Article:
Special Collections Department
403 Parks Library
Iowa State University
Ames, IA 50011-2140

MS 218
Warren H. (Warren Henry) Manning (1860-1938)
Papers, 1882-2007, undated


Descriptive summary

creator:

Manning, Warren H. (Warren Henry) (1860-1938)

title:

Papers

dates:

1882-2007, undated

extent:

138.64 linear feet (71 document boxes, 1 half-document box, 30 lantern slide boxes, 5 card file boxes, 3 oversize boxes, 63 tubes, and 14 map case drawers)

collection number:

MS 218

repository:

Special Collections Department, Iowa State University.

 

Administrative information

access:

Open for research

publication rights:

Consult Head, Special Collections Department

preferred citation:

Warren H. Manning Papers, MS 218, Special Collections Department, Iowa State University Library.

 

Biographical note

The career of the landscape architect Warren H. Manning (1860-1938) looms large in the period between the era of Frederick Law Olmsted and the mid-twentieth century. Manning exercised a pivotal role in the development of American landscape architecture.

Warren Manning was trained by one of the leading nineteenth-century New England practitioners of landscape horticulture--his father, Jacob Warren Manning (1826-1904)--and by the foremost landscape architect of the era, the "father" of the profession in America in popular perception, Frederick Law Olmsted, Sr. (1822-1903). Manning joined the firm of Frederick Law Olmsted in Brookline, Massachusetts, as planting supervisor in 1888. Because of his superior horticultural knowledge, Manning assumed an ever-widening role in the firm's work. In his eight-year tenure with Olmsted, Manning worked on 125 projects in 22 states, including the World's Columbian Exposition in Chicago in 1893, and municipal park work in Boston, Buffalo, Chicago, Trenton, Rochester, and Washington, D.C.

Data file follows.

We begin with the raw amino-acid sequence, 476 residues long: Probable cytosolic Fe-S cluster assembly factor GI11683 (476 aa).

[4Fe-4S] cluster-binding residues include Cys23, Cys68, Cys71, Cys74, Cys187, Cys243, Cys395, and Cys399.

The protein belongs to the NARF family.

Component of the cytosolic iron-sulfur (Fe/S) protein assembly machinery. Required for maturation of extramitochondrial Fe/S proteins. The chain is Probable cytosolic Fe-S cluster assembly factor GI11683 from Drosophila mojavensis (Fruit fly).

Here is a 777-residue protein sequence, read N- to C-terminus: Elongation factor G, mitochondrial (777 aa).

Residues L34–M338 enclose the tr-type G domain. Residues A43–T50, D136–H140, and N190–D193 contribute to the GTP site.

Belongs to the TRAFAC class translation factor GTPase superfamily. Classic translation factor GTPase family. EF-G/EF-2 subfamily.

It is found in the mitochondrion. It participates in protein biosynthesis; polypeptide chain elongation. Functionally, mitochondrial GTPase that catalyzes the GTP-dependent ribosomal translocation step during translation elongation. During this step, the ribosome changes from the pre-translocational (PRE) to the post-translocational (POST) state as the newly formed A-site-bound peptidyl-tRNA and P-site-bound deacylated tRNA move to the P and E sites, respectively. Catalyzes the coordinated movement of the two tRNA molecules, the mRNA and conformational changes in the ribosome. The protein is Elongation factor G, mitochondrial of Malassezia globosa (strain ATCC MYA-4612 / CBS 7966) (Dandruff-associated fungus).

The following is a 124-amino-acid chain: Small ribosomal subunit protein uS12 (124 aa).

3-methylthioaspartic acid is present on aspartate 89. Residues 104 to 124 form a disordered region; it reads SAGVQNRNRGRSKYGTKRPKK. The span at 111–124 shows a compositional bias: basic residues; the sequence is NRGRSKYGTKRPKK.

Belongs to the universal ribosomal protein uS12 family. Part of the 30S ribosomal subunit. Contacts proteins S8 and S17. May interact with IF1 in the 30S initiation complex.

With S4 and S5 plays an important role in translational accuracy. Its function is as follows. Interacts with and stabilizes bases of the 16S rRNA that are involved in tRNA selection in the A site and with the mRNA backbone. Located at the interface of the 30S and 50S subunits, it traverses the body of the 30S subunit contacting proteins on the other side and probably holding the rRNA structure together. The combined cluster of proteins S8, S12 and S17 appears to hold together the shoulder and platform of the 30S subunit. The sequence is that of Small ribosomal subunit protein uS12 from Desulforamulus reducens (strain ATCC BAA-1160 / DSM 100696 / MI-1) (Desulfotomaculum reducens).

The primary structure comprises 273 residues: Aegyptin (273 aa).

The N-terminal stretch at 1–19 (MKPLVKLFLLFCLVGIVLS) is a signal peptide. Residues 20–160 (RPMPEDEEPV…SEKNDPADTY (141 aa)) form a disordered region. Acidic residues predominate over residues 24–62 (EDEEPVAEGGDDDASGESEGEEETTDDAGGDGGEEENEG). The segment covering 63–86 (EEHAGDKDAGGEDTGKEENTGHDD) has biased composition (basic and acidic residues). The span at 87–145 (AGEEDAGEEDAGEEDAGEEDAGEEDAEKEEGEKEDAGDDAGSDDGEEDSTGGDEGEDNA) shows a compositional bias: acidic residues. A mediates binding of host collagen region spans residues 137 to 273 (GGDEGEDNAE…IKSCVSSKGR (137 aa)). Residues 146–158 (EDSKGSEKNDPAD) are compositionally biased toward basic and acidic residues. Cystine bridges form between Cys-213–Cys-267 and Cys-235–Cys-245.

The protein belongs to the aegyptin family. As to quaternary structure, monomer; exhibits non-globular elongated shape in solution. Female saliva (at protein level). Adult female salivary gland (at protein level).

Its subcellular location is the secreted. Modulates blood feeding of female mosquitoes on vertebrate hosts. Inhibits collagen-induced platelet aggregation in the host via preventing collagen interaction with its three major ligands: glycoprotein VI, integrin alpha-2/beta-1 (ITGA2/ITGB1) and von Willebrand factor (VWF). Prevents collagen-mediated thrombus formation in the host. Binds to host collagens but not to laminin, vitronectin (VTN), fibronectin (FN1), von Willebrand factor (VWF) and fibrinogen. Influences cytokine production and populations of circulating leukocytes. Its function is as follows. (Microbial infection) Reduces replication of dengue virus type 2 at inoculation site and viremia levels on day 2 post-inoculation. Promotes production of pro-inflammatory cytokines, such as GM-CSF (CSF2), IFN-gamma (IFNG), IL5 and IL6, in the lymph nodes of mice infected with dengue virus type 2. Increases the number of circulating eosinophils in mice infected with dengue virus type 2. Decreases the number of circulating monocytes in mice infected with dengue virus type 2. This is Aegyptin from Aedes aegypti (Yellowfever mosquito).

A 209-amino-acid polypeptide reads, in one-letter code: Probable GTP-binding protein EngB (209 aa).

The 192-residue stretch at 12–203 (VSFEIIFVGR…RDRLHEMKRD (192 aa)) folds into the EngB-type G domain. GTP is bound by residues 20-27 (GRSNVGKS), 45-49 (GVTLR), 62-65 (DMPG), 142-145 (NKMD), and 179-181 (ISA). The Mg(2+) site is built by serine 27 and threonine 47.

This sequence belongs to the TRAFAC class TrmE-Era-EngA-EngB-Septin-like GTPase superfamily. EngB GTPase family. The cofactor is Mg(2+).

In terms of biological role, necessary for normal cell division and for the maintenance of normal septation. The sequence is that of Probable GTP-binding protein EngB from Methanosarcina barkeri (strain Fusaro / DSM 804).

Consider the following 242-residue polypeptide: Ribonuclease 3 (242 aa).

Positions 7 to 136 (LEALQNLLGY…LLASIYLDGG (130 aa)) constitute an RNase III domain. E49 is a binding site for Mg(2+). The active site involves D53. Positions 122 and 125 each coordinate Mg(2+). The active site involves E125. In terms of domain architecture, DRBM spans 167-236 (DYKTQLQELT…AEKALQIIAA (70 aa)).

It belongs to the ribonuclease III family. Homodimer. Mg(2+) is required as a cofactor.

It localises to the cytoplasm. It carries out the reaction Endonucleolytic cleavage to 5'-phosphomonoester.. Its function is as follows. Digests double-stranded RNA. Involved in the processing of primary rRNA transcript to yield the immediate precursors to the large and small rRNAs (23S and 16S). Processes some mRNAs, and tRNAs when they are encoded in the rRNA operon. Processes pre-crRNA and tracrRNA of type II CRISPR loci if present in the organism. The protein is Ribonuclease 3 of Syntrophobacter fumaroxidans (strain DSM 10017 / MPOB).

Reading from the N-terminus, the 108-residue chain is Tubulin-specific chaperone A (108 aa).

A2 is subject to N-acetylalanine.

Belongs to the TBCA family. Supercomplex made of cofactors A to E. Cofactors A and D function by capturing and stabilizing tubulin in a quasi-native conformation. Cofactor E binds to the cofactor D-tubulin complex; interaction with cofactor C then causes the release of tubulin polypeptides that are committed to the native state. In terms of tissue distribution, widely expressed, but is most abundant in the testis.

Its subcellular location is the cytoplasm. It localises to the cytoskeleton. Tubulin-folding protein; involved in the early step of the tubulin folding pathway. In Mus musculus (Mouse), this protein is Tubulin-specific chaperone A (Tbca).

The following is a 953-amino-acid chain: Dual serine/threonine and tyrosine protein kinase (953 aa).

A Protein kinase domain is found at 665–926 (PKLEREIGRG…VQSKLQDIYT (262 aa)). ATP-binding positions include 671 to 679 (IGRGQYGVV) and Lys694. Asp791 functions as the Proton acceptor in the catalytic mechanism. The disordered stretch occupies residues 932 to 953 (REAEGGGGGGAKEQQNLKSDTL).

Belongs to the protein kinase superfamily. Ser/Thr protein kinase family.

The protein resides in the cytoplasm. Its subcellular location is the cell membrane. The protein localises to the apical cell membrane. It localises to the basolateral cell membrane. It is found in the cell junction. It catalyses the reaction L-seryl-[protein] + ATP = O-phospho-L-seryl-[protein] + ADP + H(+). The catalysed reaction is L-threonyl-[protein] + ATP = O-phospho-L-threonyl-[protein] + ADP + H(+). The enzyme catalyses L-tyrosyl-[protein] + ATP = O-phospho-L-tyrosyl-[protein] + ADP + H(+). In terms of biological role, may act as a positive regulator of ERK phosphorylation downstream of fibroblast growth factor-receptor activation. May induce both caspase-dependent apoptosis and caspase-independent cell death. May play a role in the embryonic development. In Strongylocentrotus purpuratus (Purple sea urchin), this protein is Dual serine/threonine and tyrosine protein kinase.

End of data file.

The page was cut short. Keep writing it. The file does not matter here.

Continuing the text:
In 1896 Manning began his own practice as an independent landscape designer. Manning's office (at various times in Boston, Billerica, and Cambridge, Massachusetts) provided an apprenticeship setting for a group of men and women who charted significant directions for twentieth-century landscape planning and design. They included Albert D. Taylor, Fletcher Steele, Wilbur D. Cook Jr., Marjorie Sewell Cautley, and Helen Bullard, among others.

Manning was a pioneer in two principal areas: resource-based design and planning, and community-based participatory design. He was a founder of the American Society of Landscape Architects, which first met in New York in 1899 with 11 charter members. Manning was a very important national publicist for landscape architecture and town planning. His client list included not only the captains of industry of his age--including James Tufts, Cyrus H. McCormick, William G. Mather, Frederick Pabst, August and Adolphus Busch, Frank Seiberling, and Joseph Pulitzer--but also many government agencies and community groups.

Manning developed an environmental planning model based on the concept of gathering and organizing discrete types of environmental data, such as soils and vegetative cover, in mapped form, using gridded maps in particular. Similar mapping and overlay analysis is quite common today. What began as regional mapping evolved into what Manning termed the National Plan, a document representing an early attempt to provide a statistical profile of the entire country. The principal contribution of Manning's National Plan (1919) was the concept of a land classification system that could be used by governmental units to control the exploitation of natural resources and to evaluate scenic beauty. Manning's national planning work was undertaken on his own initiative. It was an inspiration for the more structured efforts of the National Resources Planning Board during the Roosevelt administrations.

 

Collection description

The collection (1882-2007, undated) contains material related to Manning's work on the National Plan, speeches, articles, reports, client lists, drawings and plans from more than fifty of Manning's projects, glass lantern slides, and photographs.

 

Organization

The collection is organized into the following series:

  • Series 1, Personal Papers, 1900-1985, undated
  • Series 2, Drawings, 1891-1929, undated
  • Series 3, Lantern Slides, ca. 1900-1930, undated
  • Series 4, Lantern Slide Photographic Prints, ca. 1900-1930, undated
  • Series 5, Photographs and Clippings, 1883-1927, undated
  • Series 6, Printed Materials, 1882-2007, undated

 

The full finding aid is available at http://www.lib.iastate.edu/spcl/manuscripts/MS218.pdf (2.2 MB).